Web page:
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ESSAY II.

ON DREAMS.

Dr. SPURZHEIM, in treating of the Physiology of the Brain, has the following curious passage: :

“ The state of somnambulism equally proves the plurality of the organs. This is a state of incomplete sleep, wherein several organs are watching. It is known that the brain acts upon the external world by means of voluntary motion, of the voice, and of the five external senses. Now, if in sleeping some organs be active, dreams take place; if the action of the brain be propagated to the muscles, there follow motions; if the action of the brain be propagated to the vocal organs, the sleeping person speaks. Indeed, it is known that sleeping persons dream and speak; others dream, speak, hear, and answer; others still dream, rise, do various things, and walk. This latter state is called somnambulism, that is, the state of walking during sleep. Now, as the ear can hear, so the eyes may see, while the other organs sleep; and

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there are facts quite positive which prove that several persons in the state of somnambulism have seen, but always with open eyes. There are also convulsive fits, in which the patients see without hearing, and vice versa. Some somnambulists do things of which they are not capable in a state of watching; and dreaming persons reason sometimes better than they do when awake. This phenomenon is not astonishing,” &c.-PhysIOGNOMICAL SYSTEM OF DRs. GALL AND SPURZHEIM, p. 217.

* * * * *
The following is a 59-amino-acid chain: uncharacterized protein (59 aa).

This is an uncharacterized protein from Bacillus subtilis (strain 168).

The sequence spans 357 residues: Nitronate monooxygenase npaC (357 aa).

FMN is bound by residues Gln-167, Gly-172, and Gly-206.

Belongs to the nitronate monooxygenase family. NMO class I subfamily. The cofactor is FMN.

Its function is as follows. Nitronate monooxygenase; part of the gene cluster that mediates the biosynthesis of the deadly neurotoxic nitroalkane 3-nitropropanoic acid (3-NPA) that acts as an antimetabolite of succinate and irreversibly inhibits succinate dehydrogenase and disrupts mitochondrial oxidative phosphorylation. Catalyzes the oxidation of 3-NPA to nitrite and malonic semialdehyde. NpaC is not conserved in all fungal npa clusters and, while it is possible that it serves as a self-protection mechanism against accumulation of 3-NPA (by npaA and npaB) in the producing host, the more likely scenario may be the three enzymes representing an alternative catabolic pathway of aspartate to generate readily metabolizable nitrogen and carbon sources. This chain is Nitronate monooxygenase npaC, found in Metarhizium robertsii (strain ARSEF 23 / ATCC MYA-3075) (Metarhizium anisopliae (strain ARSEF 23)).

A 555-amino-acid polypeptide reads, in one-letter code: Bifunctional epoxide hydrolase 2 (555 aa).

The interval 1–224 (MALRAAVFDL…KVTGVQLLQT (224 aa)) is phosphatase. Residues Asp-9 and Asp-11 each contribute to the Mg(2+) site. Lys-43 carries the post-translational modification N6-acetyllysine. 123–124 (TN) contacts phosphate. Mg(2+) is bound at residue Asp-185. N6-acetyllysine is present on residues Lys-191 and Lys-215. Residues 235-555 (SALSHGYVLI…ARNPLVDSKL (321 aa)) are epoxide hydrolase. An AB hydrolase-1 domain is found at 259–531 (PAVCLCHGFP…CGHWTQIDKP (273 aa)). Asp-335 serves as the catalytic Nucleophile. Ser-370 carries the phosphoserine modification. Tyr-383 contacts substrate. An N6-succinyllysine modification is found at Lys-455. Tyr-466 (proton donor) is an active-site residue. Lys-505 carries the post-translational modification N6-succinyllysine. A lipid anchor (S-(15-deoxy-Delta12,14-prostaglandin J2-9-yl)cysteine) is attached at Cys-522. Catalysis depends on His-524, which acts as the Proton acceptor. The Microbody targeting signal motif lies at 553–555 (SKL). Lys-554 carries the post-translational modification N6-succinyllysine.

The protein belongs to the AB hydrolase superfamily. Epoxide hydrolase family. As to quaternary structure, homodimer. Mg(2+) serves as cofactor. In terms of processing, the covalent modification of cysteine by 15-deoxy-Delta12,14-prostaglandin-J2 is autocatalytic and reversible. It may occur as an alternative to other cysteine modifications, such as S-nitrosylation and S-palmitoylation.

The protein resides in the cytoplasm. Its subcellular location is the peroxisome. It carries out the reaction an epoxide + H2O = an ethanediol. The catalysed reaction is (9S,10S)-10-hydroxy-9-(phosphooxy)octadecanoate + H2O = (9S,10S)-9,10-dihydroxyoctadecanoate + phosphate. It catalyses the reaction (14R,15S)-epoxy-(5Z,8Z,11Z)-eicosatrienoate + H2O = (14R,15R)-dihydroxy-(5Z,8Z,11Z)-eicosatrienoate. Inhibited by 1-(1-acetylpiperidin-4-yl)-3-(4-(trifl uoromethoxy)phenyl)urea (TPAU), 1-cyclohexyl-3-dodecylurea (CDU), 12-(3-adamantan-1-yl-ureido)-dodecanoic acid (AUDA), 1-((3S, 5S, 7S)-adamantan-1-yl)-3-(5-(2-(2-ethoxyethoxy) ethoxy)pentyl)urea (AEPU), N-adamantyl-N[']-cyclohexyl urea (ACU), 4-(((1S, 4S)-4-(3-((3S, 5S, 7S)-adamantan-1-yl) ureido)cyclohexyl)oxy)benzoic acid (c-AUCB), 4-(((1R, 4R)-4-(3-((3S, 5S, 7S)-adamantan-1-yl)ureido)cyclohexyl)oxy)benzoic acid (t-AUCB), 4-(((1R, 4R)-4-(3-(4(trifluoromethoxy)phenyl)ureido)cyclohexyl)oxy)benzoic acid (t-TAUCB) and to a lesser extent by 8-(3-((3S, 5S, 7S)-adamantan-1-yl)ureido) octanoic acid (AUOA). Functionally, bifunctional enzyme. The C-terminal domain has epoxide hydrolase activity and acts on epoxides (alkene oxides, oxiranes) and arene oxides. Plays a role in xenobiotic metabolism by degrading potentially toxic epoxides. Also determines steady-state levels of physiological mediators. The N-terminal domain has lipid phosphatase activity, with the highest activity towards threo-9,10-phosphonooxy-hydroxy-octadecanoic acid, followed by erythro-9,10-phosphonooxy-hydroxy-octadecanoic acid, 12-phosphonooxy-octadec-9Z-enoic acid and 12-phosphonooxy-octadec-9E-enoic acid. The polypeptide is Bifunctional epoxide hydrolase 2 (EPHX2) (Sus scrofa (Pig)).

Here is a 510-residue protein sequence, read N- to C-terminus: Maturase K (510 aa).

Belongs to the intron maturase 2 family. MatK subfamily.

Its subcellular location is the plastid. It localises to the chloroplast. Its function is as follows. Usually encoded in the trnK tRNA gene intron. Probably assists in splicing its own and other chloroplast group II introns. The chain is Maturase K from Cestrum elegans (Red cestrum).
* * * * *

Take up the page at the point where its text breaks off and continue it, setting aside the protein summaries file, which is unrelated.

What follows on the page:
There is here a very singular mixing up of the flattest truisms with the most gratuitous assumptions; so that the one being told with great gravity, and the other delivered with the most familiar air, one is puzzled in a cursory perusal to distinguish which is which. This is an art of stultifying the reader, like that of the juggler, who shows you some plain matter-offact experiment just as he is going to play off his capital trick. The mind is, by. this alternation of style, thrown off its guard; and between wondering first at the absurdity, and then at the superficiality of the work, becomes almost a convert to it. A thing exceedingly questionable is stated so roundly, you think there must be something in it: the plainest proposition is put in so doubtful and cautious a manner, you conceive the writer must see a great deal farther into the subject than you do. You mistrust your ears and eyes, and are in a fair way to resign the use of your understanding. It is a fine style of mystifying. Again, it is the practice with the German school, and in particular with Dr. Spurzheim, to run counter to common sense and the best authenticated opinions. They must always be more knowing than every body else, and treat the wisdom of the ancients, and the wisdom of the moderns, much in the same supercilious way. It has been taken for granted generally that people see with their eyes; and therefore it is stated in the above passage as a discovery of the author, “imparted in dreadful secresy," that sleep-walkers always see with their eyes open. The meaning of which is, that we are not to give too implicit or unqualified an assent to the principle, at which modern philosophers have arrived with some pains and difficulty, that we acquire our ideas of external objects through the senses. The transcendental sophists wish to back out of that, as too conclusive and well-defined a position. They would be glad to throw the whole of what has been done on this question into confusion again, in order to begin de novo, like children who construct houses with cards, and when the pack is built up, shuffle them all to- . gether on the table again. These intellectual Sysiphuses are always rolling the stone of knowledge up a hill, for the perverse pleasure of rolling it down again. Having gone as far as they can in the direction of reason and good sense, rather than seem passive or the slaves of any opinion, they turn back with a wonderful look of sagacity to all sorts of exploded prejudices and absurdity. It is a pity that we cannot let well done alone, and that after labouring for centuries to remove ignorance, we set our faces with the most wilful officiousness against the stability of knowledge. The Physiognomical System of Drs. Gall and Spurzheim is full of this sort of disgusting cant. We are still only to believe in all unbelief—in what they